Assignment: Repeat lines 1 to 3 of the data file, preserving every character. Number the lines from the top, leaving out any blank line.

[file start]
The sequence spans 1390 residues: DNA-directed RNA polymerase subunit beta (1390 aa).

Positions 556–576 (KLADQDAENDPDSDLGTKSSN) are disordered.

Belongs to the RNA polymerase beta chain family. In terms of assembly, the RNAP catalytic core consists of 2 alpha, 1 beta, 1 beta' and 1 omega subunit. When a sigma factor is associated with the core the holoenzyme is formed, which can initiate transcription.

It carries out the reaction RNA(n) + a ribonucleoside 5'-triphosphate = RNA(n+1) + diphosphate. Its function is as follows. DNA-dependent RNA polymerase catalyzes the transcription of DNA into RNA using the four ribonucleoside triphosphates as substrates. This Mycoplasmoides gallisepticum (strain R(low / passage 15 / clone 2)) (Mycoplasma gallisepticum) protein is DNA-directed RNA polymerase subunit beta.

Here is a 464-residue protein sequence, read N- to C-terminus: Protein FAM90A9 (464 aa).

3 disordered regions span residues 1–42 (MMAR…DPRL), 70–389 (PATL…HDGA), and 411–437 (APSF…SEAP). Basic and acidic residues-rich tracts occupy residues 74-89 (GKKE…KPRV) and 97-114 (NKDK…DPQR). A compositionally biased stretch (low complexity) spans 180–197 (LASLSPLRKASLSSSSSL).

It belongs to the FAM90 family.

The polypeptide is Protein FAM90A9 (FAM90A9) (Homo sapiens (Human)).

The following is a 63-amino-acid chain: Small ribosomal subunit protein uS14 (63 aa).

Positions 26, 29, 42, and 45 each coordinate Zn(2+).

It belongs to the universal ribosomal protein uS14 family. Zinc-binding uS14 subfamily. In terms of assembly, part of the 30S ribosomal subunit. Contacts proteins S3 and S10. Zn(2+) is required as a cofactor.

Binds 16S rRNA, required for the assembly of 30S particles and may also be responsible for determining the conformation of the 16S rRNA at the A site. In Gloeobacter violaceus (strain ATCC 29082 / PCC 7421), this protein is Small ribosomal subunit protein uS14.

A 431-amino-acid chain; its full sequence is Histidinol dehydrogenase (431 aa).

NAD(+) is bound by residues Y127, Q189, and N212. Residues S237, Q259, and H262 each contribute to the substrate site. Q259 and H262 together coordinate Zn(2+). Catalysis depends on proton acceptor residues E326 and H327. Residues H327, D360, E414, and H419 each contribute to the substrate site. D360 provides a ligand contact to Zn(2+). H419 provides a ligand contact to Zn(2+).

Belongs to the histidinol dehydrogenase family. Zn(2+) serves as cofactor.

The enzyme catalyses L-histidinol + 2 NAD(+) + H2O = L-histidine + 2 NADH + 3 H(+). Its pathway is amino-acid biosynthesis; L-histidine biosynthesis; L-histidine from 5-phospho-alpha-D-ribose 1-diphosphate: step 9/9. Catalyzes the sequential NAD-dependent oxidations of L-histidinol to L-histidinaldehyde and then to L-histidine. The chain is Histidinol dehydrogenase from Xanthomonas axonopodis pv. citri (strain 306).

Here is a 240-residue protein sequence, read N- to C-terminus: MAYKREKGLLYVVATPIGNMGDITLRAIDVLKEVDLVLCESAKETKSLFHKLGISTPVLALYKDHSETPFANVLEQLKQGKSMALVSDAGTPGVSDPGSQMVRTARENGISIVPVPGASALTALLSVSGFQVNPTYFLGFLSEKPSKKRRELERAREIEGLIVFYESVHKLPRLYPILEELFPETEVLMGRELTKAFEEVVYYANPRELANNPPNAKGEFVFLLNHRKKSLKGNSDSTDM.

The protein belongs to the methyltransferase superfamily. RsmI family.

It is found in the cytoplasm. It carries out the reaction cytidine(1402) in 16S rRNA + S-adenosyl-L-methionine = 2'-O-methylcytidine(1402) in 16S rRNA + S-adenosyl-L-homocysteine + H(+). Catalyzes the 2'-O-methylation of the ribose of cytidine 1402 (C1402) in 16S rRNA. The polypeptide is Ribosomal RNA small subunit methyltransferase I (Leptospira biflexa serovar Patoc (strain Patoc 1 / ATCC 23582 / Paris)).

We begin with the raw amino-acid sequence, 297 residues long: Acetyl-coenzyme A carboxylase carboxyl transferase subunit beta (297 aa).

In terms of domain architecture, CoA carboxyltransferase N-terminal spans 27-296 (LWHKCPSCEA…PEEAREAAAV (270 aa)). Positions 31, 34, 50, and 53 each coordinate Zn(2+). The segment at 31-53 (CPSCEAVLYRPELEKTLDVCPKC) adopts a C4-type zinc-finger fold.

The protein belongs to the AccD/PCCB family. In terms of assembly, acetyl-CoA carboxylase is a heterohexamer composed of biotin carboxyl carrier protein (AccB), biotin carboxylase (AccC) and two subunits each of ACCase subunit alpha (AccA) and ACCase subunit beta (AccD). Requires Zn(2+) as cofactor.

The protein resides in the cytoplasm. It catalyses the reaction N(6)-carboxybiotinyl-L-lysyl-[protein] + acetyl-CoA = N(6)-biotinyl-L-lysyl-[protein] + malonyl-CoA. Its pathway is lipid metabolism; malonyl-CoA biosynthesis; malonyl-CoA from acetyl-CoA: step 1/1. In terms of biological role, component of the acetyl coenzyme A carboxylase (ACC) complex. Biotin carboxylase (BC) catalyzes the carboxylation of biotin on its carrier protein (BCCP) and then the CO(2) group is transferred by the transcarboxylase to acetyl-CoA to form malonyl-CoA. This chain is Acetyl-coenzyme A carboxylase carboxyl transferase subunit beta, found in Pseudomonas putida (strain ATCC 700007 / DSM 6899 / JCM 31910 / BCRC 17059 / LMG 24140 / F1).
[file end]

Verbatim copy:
The sequence spans 1390 residues: DNA-directed RNA polymerase subunit beta (1390 aa).

Positions 556–576 (KLADQDAENDPDSDLGTKSSN) are disordered.

Belongs to the RNA polymerase beta chain family. In terms of assembly, the RNAP catalytic core consists of 2 alpha, 1 beta, 1 beta' and 1 omega subunit. When a sigma factor is associated with the core the holoenzyme is formed, which can initiate transcription.